The Saints entered the draft boasting one of the most complete rosters in the NFL. With no glaring holes, coach Sean Payton and GM Mickey Loomis did some tinkering. Enter first-round pick Cesar Ruiz, who appears poised to replace veteran incumbent Larry Warford at right guard. Come Sunday morning, the Saints' quarterback room became the source of the team's highest level of intrigue. We learned that New Orleans is reportedly closing in on a deal to sign Jameis Winston(!) on the same day Taysom Hill inked a two-year, $21 million extension. That's substantial money for a gadget player poised to be a third-string QB if Winston signs to be Drew Brees' backup. Hey, rich-people problems, right?
First-round pick Isaiah Wilson enters the right tackle competition created by the departure of Jack Conklin. It's an important position for the Titans, who leaned on Conklin to blow open holes for rushing champion Derrick Henry. Speaking of Henry, he has some new backfield company in Darrynton Evans. The third-round pick is a home-run hitter and a solid fit for Tennessee's scheme. With Henry poised to play out 2020 on a one-year franchise tag, could the Titans be grooming Evans as a potential replacement in 2021? Meanwhile, is Jadeveon Clowney still on the radar in Nashville? Tennessee didn't use any of its six picks on a traditional edge rusher. This feels like a perfect fit.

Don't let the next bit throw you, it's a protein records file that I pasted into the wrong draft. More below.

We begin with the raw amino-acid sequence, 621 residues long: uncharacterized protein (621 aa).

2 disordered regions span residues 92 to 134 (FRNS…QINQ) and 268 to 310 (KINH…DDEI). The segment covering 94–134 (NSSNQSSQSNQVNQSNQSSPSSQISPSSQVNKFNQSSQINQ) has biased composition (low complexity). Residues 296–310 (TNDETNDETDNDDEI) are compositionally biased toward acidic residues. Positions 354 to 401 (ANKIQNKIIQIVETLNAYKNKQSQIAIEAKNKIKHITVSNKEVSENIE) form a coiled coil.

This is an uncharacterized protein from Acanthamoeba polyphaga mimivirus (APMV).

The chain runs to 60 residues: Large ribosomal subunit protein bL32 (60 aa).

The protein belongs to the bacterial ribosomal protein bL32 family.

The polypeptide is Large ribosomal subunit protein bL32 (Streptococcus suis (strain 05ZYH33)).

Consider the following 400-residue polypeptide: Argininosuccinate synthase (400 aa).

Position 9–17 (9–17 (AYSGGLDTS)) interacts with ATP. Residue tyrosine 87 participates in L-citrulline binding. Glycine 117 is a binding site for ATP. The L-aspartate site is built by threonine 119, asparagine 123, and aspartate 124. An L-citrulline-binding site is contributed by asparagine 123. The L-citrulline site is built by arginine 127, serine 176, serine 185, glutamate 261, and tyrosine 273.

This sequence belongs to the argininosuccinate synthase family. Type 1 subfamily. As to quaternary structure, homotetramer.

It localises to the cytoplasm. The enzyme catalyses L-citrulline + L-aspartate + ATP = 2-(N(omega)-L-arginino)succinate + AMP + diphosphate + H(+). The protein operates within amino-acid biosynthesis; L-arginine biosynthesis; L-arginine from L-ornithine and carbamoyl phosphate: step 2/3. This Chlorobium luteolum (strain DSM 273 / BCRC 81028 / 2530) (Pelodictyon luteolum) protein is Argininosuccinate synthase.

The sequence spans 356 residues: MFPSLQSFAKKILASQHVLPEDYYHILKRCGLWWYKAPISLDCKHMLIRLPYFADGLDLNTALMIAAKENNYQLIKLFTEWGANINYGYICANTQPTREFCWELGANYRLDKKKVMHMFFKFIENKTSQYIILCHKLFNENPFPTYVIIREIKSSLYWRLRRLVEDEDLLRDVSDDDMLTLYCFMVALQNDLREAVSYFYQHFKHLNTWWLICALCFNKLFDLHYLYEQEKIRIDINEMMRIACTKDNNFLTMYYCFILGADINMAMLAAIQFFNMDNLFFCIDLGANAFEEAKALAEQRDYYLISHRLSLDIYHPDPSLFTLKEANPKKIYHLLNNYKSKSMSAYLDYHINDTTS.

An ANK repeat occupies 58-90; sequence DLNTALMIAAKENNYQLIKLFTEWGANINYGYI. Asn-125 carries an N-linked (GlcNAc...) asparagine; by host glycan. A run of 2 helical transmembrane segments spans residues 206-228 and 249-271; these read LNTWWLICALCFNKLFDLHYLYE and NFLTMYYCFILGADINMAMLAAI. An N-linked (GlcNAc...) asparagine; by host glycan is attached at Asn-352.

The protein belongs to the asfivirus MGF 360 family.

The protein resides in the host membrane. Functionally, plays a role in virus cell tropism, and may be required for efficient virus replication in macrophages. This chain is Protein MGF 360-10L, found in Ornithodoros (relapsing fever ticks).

The Bills' draft was a productive one before it began, thanks to the four-pick package that became trade acquisition Stefon Diggs. Buffalo then addressed an area of need with second-round pick A.J. Epenesa, a powerful and versatile defensive lineman who will help mitigate the loss of Shaq Lawson. Third-round pick Zack Moss brings some fresh legs to the backfield, and Georgia quarterback Jake Fromm -- who took a surprise fall to the fifth round -- gives Buffalo a compelling prospect whose passing skill set greatly contrasts with starter Josh Allen. It's impossible to look at Buffalo's roster and not see it as the strongest in the AFC East -- by a substantial margin.
How about them Cowboys? Jerry Jones and Co. did excellent work in the draft, finding value up and down the board. It might not have been the plan to select a wide receiver in the first round, but Dallas didn't expect CeeDee Lamb to still be on the board at No. 17. Question: Would the 'Boys have re-signed Amari Cooper to that massive contract if they knew Lamb was going to fall to them? We'll never know, but we do know that Lamb joins Cooper and Michael Gallup to form one of the most talented wide receiver groups in football. Elsewhere, Dallas added depth and starting options at offensive line, defensive line and cornerback. This feels like your NFC East favorite.